That Pakistan did not have the bomb in 1971 must surely be among the greatest of blessings. It is hard for me to see what Dr AQ Khan has in mind when he suggests that it could have saved Pakistan.

Would the good doctor have dropped the bomb on the raging pro-independence mobs in Dhaka? Or used it to incinerate Calcutta and Delhi, and have the favour duly returned to Lahore and Karachi? Or should we have threatened India with nuclear attack to keep it out of the war so that we could endlessly kill East Pakistanis? Even without the bomb, estimated civilian deaths numbered in the hundreds of thousands if not a million. How many more East Pakistanis would he have liked to see killed for keeping Pakistan together?
Some might argue that regardless of the death and destruction, using the bomb to keep Pakistan together would have been a good thing for the people of East Pakistan in the long term. A look at developmental statistics can help decide.
Bangladesh is ranked 96th out of 110 countries in a 2010 prosperity index compiled by an independent London-based think-tank, the Legatum Institute, using governance, education, health, security, personal freedom, and social capital as criteria. Pakistan is at the 109th position, just one notch above Zimbabwe. By this measure the people of the East have benefited from independence. ….

Read more : The Express Tribune

Pakistan: Lies, lies and more lies

Lies, lies and more lies

By: Nazir Naji

We are gullible. We lap up any tosh that is fed to us. We were told in 1965 that India attacked us and we defeated it. The reality was that we were the ones who attacked and India attacked Lahore and Sialkot in retaliation. In 1971, we were told that Indian-trained Mukti Bahini is carrying out terrorist activities. The reality was that we launched an offensive on East Pakistan. We were also told that Mujeeb-ur-Rehman is a traitor and that he wanted to break the country with his 6 points. The reality was that he was ready to pass the constitution of joint Pakistan in collusion with Bhutto. He himself told me in a meeting, “Am I crazy? Why would I want to break the country and rule a province when I instead rule the whole of Pakistan?” We were also told that we were conducting guerrilla resistance or “jihad” against the Soviets because their expansionist plans extend to Karachi and Gwadar. In actuality, we were America’s proxy in a war between two superpowers. The Russians left but the motley crew assembled in the name of Jihad played, and is still playing, an unholy game of bloodshed unabated. We were also told that the mujahideen had conquered Kargil but the reality was that our jawans [army] were sent there in civilian garb for conquest but the Indian army apprehended them and our prime minister had to flatter the US to facilitate their return.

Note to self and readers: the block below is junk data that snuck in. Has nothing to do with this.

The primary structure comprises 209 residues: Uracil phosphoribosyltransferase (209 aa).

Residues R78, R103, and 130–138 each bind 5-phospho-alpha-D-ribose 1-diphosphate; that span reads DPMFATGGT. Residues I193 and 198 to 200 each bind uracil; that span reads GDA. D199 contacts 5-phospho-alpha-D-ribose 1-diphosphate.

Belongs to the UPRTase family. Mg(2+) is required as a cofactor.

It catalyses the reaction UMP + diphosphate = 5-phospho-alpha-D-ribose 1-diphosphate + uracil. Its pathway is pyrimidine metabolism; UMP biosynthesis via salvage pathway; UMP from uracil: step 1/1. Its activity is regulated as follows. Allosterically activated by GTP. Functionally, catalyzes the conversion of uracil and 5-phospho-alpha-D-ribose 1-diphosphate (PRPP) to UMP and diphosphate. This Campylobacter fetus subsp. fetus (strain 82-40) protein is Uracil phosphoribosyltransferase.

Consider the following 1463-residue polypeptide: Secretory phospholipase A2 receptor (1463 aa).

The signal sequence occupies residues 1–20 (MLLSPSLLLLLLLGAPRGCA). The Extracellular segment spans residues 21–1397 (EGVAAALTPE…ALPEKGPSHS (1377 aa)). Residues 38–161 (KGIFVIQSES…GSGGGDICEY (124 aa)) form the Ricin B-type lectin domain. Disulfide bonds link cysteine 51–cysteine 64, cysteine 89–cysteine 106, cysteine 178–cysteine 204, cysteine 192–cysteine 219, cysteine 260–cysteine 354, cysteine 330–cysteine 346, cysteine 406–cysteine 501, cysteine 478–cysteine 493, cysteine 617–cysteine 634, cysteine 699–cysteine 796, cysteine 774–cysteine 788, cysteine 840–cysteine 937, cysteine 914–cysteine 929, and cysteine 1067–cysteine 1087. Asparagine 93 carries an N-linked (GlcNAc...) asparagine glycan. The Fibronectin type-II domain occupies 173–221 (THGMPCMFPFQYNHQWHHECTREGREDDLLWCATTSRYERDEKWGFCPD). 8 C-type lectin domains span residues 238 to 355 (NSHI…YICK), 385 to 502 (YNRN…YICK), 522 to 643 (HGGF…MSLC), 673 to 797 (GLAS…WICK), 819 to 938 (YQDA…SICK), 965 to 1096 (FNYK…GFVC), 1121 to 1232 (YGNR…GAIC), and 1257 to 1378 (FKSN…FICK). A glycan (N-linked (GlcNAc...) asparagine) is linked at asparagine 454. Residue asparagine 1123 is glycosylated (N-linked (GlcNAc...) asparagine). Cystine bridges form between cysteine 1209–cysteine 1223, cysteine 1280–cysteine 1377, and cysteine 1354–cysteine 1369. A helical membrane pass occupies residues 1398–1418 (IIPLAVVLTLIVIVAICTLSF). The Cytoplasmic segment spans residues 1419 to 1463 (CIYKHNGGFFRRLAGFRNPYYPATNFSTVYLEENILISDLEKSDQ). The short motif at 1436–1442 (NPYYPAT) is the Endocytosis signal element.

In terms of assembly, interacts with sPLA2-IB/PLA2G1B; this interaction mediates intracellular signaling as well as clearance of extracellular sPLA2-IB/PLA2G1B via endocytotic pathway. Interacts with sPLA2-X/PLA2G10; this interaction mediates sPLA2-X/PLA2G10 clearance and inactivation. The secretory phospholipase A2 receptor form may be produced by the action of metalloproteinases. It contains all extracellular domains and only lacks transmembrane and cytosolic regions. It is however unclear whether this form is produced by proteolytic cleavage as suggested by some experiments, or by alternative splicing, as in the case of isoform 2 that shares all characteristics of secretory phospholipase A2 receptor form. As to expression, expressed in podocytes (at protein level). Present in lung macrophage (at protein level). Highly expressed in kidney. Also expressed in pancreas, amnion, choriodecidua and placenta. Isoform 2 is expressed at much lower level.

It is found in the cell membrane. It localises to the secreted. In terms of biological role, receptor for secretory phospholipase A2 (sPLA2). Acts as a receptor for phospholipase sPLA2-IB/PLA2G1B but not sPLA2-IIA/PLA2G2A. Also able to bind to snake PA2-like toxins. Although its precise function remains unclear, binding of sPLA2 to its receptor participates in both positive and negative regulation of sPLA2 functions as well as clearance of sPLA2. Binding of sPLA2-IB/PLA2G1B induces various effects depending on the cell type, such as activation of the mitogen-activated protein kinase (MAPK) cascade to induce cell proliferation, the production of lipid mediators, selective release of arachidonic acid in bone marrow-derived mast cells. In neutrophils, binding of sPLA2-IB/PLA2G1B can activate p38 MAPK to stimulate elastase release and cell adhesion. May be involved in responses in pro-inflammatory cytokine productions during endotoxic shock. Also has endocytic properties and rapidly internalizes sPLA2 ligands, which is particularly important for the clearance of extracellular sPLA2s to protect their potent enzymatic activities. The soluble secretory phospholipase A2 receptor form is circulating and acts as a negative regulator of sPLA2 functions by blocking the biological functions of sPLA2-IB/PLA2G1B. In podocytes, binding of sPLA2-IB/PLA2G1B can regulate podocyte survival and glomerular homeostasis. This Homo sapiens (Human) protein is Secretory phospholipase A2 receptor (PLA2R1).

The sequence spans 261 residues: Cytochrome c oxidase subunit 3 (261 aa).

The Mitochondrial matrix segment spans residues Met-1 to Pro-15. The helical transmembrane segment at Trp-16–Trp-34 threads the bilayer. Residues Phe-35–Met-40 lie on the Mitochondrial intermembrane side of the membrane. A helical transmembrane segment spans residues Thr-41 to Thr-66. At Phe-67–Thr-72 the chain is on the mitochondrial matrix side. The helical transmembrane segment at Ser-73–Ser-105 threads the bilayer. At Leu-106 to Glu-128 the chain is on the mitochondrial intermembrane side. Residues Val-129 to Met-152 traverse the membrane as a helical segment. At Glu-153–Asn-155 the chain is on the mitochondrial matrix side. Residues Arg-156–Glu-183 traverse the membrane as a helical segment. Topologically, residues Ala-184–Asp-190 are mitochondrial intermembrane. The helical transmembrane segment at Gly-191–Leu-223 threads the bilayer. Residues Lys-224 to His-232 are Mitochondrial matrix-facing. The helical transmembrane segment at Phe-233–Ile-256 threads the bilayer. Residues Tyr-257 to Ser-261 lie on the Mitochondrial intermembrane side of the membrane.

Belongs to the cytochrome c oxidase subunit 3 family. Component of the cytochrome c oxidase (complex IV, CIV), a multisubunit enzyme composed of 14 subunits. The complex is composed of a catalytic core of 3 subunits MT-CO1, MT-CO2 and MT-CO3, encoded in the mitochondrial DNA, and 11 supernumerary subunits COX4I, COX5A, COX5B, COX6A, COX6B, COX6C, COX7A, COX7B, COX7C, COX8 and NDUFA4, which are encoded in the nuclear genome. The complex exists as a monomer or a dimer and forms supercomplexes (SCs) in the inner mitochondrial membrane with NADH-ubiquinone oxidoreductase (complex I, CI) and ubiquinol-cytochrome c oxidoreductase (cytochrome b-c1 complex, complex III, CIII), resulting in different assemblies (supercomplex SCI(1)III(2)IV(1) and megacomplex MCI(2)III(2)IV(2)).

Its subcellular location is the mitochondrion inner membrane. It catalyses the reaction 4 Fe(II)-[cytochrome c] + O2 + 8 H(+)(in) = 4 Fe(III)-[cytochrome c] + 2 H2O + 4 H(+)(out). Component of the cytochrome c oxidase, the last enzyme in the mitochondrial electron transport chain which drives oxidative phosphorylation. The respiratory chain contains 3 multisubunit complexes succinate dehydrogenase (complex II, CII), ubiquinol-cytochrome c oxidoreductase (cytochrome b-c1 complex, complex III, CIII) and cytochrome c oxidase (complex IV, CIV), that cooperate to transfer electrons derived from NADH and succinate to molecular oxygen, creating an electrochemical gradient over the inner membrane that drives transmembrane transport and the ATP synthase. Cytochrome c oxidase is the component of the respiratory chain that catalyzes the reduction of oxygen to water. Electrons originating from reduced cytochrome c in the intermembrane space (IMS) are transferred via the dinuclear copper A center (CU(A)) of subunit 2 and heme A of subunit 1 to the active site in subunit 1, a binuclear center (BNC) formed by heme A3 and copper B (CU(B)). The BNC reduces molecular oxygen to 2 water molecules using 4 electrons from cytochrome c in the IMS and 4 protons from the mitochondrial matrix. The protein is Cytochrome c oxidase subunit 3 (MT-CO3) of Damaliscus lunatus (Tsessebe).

We weren’t really interested in Osama bin Laden. Many lunatics in our midst consider him a warrior of Islam but the world views him as a deadly terrorist. The deluded class of people doesn’t consider him the architect of 9/11 even though he himself praised the perpetrators initially and then eventually 4 years later accepted the responsibility for planning 9/11. But this particular group of people will not even be dissuaded by his own admission of guilt. They are mourning openly in newspapers. But the people who wrote obituaries in columns did not have the daring to attend his funeral prayers conducted in absentia in Rawalpindi and Lahore.

Anyhow, our military rulers milked the US and Britain for fighting terrorism and maintained that Osama Bin Laden (OBL) was not in Pakistan whereas America insisted the opposite was true according to its reports. But we kept denying it in the strongest terms. But we Pakistanis kept believing what our protectors were telling us. We always do, but what to do when the world refuses to believe them as easily as we do. The Americans kept searching on their own. And the day our protectors and guardians were slumbering, American helicopters in flagrant violation of Pakistan’s airspace flew to Abbottabad and smoked out OBL. They got their man and took him back to Afghanistan with ease.

President Obama addressed his nation to inform them of this victory. At 11 am PST, the Afghan President, Hamid Karzai, also conducted a press conference and clarified his stance and stated clearly that the world’s most wanted man had been found in Pakistan and our contestation that Pakistan is the hub of terrorism has been proved. But the keepers of our defence kept their lips sealed till 12 pm. Why? The only reason was that their lies had been indubitably exposed and there was no room left for denials or cover-ups.